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Samsung, Google, White Drive: Intellectual Property

Samsung Electronics Co. says Apple Inc. (AAPL)’s patent-infringement claims of $2.19 billion are 57 times higher than what the Galaxy maker should pay if a jury finds it infringed smartphone technology.

Samsung called on a Yale University business school professor to make its case to a federal jury in San Jose, California, that if it has to pay anything, the amount should be as little as 35 cents a phone -- compared with Apple’s demand for more than $40 a phone.

The Suwon, South Korea-based company also is accusing Cupertino, California-based Apple of infringing two of its patents.

The second U.S. trial between the world’s top two smartphone makers follows legal battles on four continents to dominate a market valued at $338.2 billion last year, according to data compiled by Bloomberg.

The case is Apple Inc. v. Samsung Electronics Co. (005930), 12-cv-00630, U.S. District Court, Northern District of California (San Jose).

For more patent news, click here.

Trademark

Google Persuades Battery Pack-Maker GazerGlass to Change Name

GazerGlass, maker of an extended-life battery pack to power Google Inc. (GOOG)’s wearable Glass device, decided to change its name after Google raised a trademark issue.

In a blog posting, GazerGlass said it didn’t have “that much money to spend on fights with large corporations,” so will change the company name.

For more trademark news, click here.

Copyright

Aereo’s Online-TV Service Questioned by U.S. Supreme Court

U.S. Supreme Court justices questioned the legality of Aereo Inc., the Barry Diller-backed startup seeking to upend the broadcast industry’s decades-old business model by selling live television programming over the Internet.

Hearing arguments yesterday in Washington, some justices suggested they viewed Aereo as violating broadcaster copyrights by using thousands of dime-sized antennas to get over-the-air signals without paying fees.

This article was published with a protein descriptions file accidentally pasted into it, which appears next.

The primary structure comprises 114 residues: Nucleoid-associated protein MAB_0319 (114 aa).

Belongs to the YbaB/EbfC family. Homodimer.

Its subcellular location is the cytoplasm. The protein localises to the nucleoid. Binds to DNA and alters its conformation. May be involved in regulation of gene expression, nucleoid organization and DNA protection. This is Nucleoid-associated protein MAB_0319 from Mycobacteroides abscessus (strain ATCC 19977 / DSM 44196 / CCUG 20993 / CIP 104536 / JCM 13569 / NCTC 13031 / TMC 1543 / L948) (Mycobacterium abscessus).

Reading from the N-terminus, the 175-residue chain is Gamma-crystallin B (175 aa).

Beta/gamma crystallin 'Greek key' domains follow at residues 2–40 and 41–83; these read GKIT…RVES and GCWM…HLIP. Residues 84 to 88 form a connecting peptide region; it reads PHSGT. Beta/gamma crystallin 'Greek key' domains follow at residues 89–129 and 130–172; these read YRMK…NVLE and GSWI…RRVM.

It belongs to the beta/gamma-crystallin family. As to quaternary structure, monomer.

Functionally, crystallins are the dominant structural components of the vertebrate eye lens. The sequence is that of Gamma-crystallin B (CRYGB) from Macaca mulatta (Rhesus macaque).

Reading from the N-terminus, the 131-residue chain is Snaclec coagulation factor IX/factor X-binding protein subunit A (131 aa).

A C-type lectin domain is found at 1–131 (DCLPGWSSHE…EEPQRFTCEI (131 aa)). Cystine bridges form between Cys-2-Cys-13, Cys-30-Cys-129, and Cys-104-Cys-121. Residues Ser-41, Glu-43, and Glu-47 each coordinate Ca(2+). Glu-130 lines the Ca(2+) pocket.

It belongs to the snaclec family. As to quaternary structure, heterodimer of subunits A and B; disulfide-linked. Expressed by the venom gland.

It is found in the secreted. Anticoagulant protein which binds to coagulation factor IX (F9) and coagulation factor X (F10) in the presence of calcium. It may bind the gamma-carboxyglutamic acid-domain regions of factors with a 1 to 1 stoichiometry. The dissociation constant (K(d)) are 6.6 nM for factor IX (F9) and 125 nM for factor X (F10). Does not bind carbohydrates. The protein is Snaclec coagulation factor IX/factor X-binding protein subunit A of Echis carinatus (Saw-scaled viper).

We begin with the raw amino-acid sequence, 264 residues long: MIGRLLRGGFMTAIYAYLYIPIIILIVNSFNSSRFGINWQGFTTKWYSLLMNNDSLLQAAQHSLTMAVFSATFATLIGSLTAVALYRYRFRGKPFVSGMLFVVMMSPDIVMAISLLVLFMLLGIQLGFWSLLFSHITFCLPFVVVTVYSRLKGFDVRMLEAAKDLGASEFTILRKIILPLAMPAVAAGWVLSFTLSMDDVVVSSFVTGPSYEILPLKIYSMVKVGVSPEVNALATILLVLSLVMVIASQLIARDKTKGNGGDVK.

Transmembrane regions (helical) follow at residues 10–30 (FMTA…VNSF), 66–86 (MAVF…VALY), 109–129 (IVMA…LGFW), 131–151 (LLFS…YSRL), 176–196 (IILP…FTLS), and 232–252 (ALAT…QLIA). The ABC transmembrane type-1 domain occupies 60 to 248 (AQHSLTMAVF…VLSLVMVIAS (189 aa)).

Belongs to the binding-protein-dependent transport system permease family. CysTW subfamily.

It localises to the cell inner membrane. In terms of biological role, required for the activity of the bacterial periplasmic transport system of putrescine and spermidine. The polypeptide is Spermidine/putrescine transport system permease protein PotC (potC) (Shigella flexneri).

At the same time, the hour-long hearing didn’t clearly indicate the likely outcome, as justices including Stephen Breyer repeatedly asked whether a ruling favoring the broadcasters would imperil the cloud-computing business.

Aereo would give consumers a new way to watch broadcast television without buying the packages offered by cable and satellite companies. It now lets customers in 11 cities watch live and recorded broadcast programs for as little as $8 a month.

Broadcasters including CBS Corp. (CBS) and Walt Disney Co. (DIS)’s ABC say a legal victory for Aereo would devastate the industry, creating a blueprint that would let cable and satellite providers stop paying billions of dollars in retransmission fees each year to carry local programming.

The court will rule by early July in the case, American Broadcasting Cos. v. Aereo, 13-461.

For more copyright news, click here.

Trade Secrets/Industrial Espionage

Ex-White Drive Products Worker Convicted of Trade-Secrets Theft

A former employee of White Drive Products Inc. was convicted of taking trade secrets related to hydraulic components made by the Hopkinsville, Kentucky-based company.

A jury in federal court in Paducah, Kentucky, found April 11 that Phillip Lee Groves downloaded company data onto a portable hard drive with the intention of bringing it to a new employer. Sentencing is set for July 23.

The case is U.S. v. Groves, 12-cr-00043, U.S. District Court, Western District of Kentucky (Paducah).

Savanna Tobacco Decries Industrial Espionage, Newspaper Says

Savanna Tobacco Co., a cigarette producer in Harare, Zimbabwe, accused competitors of engaging in industrial espionage to decrease the company’s ability to expand and increase its exports, Zimbabwe’s Herald newspaper reported.

Adam Molai, chairman of the tobacco company, told the Herald his customers are being “followed, ferreted and harassed” by his competitors.

The company spent 5 million euros ($6.9 million) during the past five years to expand production capacity to 4.5 billion cigarettes a year, with an eye to growth in the export market, according to the Herald.

Molai said that if the alleged espionage would cease, his company’s exports might increase by 50 percent, the Herald reported.

To contact the reporter on this story: Victoria Slind-Flor in San Francisco at vslindflor@bloomberg.net

To contact the editors responsible for this story: Michael Hytha at mhytha@bloomberg.net Stephen Farr, Charles Carter

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